Canadian Forces[edit]

Ceremonial Guard marching in Ottawa

Each summer, the Canadian Forces use Carleton residence facilities—notably Glengarry House and the Residence Commons dining hall—to house and feed the Ceremonial Guard. The Guard performs daily parades on Parliament Hill, and mounts sentries at Rideau Hall and the War Memorial. The Guard marches and drills at Carleton between June and August, and it is possible to watch formations carrying rifles in full ceremonial uniform marching to parking lots 6 and 7 to prepare for their daily parade.

Scholarships & bursaries[edit]

Carleton University has joined Project Hero, a scholarship program co-founded by General (Ret'd) Rick Hillier for the families of fallen Canadian Forces members.[52]

The Government of Canada sponsors an Aboriginal Bursaries Search Tool that lists over 680 scholarships, bursaries, and other incentives offered by governments, universities, and industry to support Aboriginal post-secondary participation. Carleton University scholarships for Aboriginal, First Nations, Métis & Inuit students include the Gordon Robertson National Inuit Scholarship.[53]

Archives and Research Collections, Carleton University MacOdrum Library[edit]

Carleton is home to the MacOdrum Library, named after former Carleton President and Vice-Chancellor Murdoch Maxwell MacOdrum, whose Archives and Research Collections includes more than three million items. The W. McAllister Johnson collection houses rare books. The Modern Poetry collection includes poetry broadsides. The archival research collections include Heritage Conservation Research Collection. The Carleton University heritage material includes student newspapers, yearbooks, university heritage photograph collection and ephemera.[54] Its collections include the Maps, Data and Government Information Centre (MADGIC), the Geographic Information Systems (GIS) Collection, and Special Collections & Archives.[55] Included in the Special Collections & Archives collection are many of the papers, drawings and digital records of renowned Canadian architect Douglas Cardinal, which led to the Douglas Cardinal Archives Project[56] which includes interviews conducted through the Carleton Centre for Public History[57] about his work.[58]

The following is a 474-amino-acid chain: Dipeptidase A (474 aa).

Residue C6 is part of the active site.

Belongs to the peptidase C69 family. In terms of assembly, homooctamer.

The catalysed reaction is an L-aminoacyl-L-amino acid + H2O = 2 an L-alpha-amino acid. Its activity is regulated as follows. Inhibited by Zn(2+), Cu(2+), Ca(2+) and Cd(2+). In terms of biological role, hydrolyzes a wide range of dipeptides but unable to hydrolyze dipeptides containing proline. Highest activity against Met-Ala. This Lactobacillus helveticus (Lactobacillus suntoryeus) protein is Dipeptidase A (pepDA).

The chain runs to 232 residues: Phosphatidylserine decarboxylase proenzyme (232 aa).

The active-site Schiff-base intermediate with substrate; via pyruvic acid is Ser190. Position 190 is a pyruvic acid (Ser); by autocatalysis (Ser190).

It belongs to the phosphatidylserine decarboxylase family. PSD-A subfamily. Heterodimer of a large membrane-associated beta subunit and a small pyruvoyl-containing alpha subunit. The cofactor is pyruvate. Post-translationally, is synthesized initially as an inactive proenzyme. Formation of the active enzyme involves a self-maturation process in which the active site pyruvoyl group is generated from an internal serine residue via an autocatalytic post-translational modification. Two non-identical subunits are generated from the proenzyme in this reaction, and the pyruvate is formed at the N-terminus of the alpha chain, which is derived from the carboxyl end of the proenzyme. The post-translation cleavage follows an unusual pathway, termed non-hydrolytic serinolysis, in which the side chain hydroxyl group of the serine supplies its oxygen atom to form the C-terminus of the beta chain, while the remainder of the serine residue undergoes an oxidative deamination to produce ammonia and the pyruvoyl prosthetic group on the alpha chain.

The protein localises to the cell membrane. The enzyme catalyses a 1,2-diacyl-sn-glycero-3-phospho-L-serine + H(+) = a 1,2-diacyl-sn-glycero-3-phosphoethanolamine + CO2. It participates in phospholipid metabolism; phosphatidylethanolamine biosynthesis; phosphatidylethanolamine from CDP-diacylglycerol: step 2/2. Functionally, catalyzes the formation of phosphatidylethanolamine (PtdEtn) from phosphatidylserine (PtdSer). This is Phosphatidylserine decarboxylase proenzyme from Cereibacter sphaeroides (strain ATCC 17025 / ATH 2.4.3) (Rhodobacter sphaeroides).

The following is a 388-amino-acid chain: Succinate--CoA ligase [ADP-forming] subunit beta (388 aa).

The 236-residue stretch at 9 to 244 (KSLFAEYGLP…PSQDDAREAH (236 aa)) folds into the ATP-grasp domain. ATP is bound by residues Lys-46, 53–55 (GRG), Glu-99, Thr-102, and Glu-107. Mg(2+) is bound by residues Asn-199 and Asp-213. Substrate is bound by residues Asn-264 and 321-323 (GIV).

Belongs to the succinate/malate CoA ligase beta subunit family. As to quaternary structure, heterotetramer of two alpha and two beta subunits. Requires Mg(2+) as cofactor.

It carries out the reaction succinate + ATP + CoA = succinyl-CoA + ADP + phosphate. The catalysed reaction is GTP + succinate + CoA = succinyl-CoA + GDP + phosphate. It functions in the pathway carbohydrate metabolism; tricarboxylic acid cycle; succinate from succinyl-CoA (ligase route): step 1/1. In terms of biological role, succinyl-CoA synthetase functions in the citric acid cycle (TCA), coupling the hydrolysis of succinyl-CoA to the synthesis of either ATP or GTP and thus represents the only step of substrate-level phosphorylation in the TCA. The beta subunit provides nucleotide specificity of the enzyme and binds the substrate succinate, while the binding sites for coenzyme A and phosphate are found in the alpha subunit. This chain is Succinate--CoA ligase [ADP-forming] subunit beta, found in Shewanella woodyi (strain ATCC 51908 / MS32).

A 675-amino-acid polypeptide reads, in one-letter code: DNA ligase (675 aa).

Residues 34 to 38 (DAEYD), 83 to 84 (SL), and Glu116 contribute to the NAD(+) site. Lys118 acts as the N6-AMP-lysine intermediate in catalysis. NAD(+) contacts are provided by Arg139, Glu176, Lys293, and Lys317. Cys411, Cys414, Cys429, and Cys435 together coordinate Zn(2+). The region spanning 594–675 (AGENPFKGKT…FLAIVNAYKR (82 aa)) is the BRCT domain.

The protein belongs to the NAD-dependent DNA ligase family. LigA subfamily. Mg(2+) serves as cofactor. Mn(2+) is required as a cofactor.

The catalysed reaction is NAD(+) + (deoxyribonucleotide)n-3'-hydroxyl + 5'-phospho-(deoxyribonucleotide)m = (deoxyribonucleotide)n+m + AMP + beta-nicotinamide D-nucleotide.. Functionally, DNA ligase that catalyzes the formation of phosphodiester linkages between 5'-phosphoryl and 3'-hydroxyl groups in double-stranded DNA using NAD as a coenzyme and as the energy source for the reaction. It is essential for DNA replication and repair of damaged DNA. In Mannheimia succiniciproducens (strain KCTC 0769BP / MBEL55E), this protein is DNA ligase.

There are two resource centres at the university: an Audio Visual Resource Centre,[59] and a European and Russian Studies resource centre.[60] Other research facilities include the Herzberg Laboratories, Life Sciences Research Building, H.H.J. Nesbitt Biology Building, National Wildlife Research Centre, and Social Sciences Research Building.[61]

Student life[edit]

Dunton Tower, the tallest structure on campus

Student unions and services[edit]

All undergraduate students are members of the Carleton University Students' Association (CUSA), Canadian Federation of Students Local 1.[62] It was founded in 1942 and has a long history of being a nucleus of political activity[63] The organization advocates on behalf of undergraduates, organizes and delivers the annual frosh week in conjunction with the university, certifies and financially supports student-run clubs and societies and provides a variety of services to students. Students elect an executive and council members to represent them and their academic units within CUSA on an annual basis.[64] The organization administers a number of student centres designed to cater to the safety and well-being of various members of the student body; these are the Aboriginal Service Centre, BECAMPS (for mature students), the Carleton Disability Awareness Centre, Food Centre, Foot Patrol, GSR Centre, International Students' Centre, Race, Ethnicity and Cultural Hall, and the Womyn's Centre.[63] It also runs a number of businesses: Oliver's, the undergraduate student pub which hosts a range of events throughout the year;[65] Rooster's Coffeehouse, a café that serves a variety of non-alcoholic refreshments and fast foods;[66] Henry's, a convenience store;[67] and Haven Books, a discount textbooks outlet[68]

Undergraduate students who live in the university's residence facilities are also members of the Rideau River Residence Association (RRRA). Founded in 1968 and incorporated in 1976, student members elect executives and floor representatives to the body, which endeavours to represent the interests of Carleton's undergraduate residents.[48] It hosts a variety of events for resident students, including an annual formal,[69] and runs Abstentions, a convenience store located in Residence Commons.[70]

All of the university's graduate students are members of the Carleton University Graduate Students' Association (GSA), Canadian Federation of Students Local 78.[62] Graduate students elect an executive and council members to represent their respective interests within the organization, which in turn advocates on their behalf and provides a variety of services that cater to postgraduates, which include the operation of a 'Grad Lounge' and graduate students' pub called Mike's Place (named after the late Prime Minister Lester B. Pearson), and the provision of access to a variety of office services.[71]

Carleton is also the birthplace of the code for BigBlueButton, an open source project that enables universities and colleges to deliver high-quality learning experiences to remote students.[72]

Arts and media[edit]